Quote Posted by Tintin (here)

    Bad Faith Negotiation
    15 Oct, 2019 in Uncategorized by craig

    ...
    There are two major problems with this line of thinking.

    The first is that it will give unionists an incentive to foment disorder in order to justify breaking the backstop agreement – indeed there is a concern that might be the tacit understanding Johnson is reaching with the DUP. Remember the British state conspired with the same people to murder the lawyer Pat Finucane and destroyed the evidence as recently as 2002.

    The second problem is one of bad faith negotiation, and this is what is troubling the diplomats of the FCO. To negotiate an agreement with the secret intention of breaking it in future is a grossly immoral proceeding, and undermines the whole principle of good international relations.

    I should like to be able to say that I am sure this cannot be the intention. But when I look at Johnson, Raab and Cummings, I am really not so sure at all. It is possible that Johnson will succeed in the apparently insurmountable challenge of securing a deal all parties can agree, by the simple strategy of promising some parties he has no intention of honouring it.

    ——————————————

    Johnson’s entire strategy of illegal time-wasting followed by a last-minute burst of negotiation and back-pedalling now makes some sense, as does the dramatic reconciliation with dissidents in his own party in the Queen’s speech debate; as does the long drawn-out issue of refusing to send a letter to Brussels in the event of no deal while claiming to take the UK out of the EU on October 31st. There is a perverse truthfulness in all of this: he is delivering his promises, including the Queen’s speech as a programme of action – the opposition is barking up the wrong tree in describing it as an electoral manifesto. It all falls into place when one factors in the one suspicion voiced here, namely “bad faith negotiation”.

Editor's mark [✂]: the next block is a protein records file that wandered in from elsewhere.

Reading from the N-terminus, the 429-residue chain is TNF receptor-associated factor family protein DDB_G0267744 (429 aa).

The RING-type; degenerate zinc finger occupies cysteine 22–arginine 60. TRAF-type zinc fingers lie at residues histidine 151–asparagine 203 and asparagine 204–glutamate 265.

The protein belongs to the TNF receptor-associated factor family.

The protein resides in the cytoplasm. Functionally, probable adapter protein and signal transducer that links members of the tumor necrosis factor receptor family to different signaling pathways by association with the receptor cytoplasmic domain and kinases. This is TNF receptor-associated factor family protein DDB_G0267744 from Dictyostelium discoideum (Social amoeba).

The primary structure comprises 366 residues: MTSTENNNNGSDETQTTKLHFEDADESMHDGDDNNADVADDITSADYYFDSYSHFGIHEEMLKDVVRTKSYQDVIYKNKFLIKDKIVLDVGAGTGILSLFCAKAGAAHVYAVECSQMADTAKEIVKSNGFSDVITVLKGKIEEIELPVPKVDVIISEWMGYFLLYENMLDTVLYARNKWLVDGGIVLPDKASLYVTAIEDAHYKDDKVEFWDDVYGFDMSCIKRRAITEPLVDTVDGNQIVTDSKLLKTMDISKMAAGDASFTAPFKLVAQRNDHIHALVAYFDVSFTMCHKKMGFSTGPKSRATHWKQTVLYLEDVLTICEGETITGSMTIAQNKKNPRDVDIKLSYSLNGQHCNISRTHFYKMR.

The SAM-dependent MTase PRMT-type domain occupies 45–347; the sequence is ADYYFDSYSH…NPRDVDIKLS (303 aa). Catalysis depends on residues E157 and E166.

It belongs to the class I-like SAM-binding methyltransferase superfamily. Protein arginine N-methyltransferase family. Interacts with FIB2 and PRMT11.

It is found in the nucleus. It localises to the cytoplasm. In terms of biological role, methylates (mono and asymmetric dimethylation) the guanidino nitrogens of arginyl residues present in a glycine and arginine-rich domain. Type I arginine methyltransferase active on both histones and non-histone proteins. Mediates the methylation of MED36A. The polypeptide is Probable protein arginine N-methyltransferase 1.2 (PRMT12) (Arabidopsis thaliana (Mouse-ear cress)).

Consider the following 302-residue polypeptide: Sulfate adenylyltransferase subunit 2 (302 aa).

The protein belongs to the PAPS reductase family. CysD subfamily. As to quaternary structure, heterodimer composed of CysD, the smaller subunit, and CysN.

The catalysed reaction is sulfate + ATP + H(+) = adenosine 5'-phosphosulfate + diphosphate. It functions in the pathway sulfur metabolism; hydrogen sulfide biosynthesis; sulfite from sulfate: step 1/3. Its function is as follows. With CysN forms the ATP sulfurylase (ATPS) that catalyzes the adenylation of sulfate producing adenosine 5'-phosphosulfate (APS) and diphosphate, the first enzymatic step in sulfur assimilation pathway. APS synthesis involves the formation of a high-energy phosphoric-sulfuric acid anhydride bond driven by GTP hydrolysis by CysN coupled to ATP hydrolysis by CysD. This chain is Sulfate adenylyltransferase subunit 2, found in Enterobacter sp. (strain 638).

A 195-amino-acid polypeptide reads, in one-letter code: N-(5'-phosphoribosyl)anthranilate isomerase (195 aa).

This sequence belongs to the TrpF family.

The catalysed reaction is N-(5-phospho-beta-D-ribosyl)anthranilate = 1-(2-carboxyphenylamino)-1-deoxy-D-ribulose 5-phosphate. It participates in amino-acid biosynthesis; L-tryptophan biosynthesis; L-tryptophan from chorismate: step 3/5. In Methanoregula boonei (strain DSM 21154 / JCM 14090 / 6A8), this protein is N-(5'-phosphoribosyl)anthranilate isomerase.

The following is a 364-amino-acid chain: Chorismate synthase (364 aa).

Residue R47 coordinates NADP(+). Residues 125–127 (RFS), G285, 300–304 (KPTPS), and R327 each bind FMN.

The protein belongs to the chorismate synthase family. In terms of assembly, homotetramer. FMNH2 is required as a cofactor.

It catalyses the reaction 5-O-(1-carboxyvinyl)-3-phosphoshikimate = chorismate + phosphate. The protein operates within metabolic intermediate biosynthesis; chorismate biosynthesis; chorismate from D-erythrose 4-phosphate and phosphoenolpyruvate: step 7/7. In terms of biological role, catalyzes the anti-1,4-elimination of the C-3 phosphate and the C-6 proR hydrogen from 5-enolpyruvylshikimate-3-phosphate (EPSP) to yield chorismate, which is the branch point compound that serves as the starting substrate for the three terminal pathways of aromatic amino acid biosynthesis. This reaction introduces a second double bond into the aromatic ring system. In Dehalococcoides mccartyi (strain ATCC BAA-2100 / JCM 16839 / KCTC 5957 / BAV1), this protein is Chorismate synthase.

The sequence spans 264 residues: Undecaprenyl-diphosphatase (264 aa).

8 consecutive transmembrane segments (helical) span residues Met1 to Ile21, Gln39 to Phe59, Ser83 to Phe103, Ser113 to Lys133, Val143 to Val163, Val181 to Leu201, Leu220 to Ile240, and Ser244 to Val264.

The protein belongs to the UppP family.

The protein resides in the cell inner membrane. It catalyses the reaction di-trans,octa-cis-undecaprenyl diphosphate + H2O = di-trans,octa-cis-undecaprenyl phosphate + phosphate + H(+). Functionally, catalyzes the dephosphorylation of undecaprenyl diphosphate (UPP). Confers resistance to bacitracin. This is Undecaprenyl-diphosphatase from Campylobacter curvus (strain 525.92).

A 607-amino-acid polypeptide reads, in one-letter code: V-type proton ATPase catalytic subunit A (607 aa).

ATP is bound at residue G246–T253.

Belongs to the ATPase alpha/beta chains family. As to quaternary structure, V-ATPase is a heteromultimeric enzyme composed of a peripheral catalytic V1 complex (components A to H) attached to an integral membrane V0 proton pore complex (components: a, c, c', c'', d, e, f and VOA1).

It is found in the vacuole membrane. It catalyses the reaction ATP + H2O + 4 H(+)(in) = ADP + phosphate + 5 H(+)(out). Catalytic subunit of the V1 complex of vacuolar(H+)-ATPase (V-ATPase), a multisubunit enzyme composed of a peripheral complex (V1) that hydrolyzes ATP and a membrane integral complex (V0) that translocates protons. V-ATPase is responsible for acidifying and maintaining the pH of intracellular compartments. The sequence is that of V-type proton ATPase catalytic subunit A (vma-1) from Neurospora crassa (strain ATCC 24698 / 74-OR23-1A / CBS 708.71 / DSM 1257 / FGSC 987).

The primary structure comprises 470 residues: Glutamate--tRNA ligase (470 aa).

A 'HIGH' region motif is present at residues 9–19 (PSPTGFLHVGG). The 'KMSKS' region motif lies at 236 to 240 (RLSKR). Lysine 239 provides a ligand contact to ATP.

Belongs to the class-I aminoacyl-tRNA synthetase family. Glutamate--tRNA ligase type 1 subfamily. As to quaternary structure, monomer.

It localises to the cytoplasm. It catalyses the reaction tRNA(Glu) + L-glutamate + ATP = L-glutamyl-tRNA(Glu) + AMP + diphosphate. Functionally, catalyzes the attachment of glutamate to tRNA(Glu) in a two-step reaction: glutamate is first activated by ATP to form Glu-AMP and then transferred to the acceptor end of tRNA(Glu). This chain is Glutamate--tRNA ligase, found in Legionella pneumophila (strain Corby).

Johnson’s Churchillian posturing is not limited to the “We shall never surrender” meme; he is also playing a variation on the “riddle wrapped up in an enigma” theme whereby the dishonesty is shrouded in this form of honesty – which goes a long way to explaining his popularity. If he is willing to go back on his word whenever it suits him, it doesn’t really matter what sort of deal he does; the intention all along has been to strike a deal – any deal – while brandishing the red herring of No Deal. Which is why, counter-intuitively, No Deal is the only viable option at this stage – but with no exit.


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    Default Re: The UK Brexit vote to leave the EU

    Looking at all this from a business point of view.
    Leaving makes no sense.
    The EU is our nearest customer and our best.
    The tariffs--are a good deal.
    Foreign car manufacturers attracted to UK as a point of entry into the big EU market.
    We leave we are in competition with EU.
    Biggest has the most clout and tends to win.

    People who wish to leave and those who wish to remain need only ask one question--Why do I want to leave--or why do I want to stay??
    In other words, whats in it for me and mine?
    Yes forget the conspiracy theories for the moment.

    Chris
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    Default Re: The UK Brexit vote to leave the EU

    From a business point of view, it makes very much sense to Brexit. We can trade with the World and not just a handful of Countries. We can decide what comes through our borders and Customs. We can set our own tariffs and have our fishing rights back. And we can still trade with the EU if we wish, or not. We will become a great trading nation once again, not some vassal state of the EU.
    Am I one of many or am I many of one ? interesting .

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    Default Re: The UK Brexit vote to leave the EU

    Respectfully scanner--Have you ever been self employed?
    Chris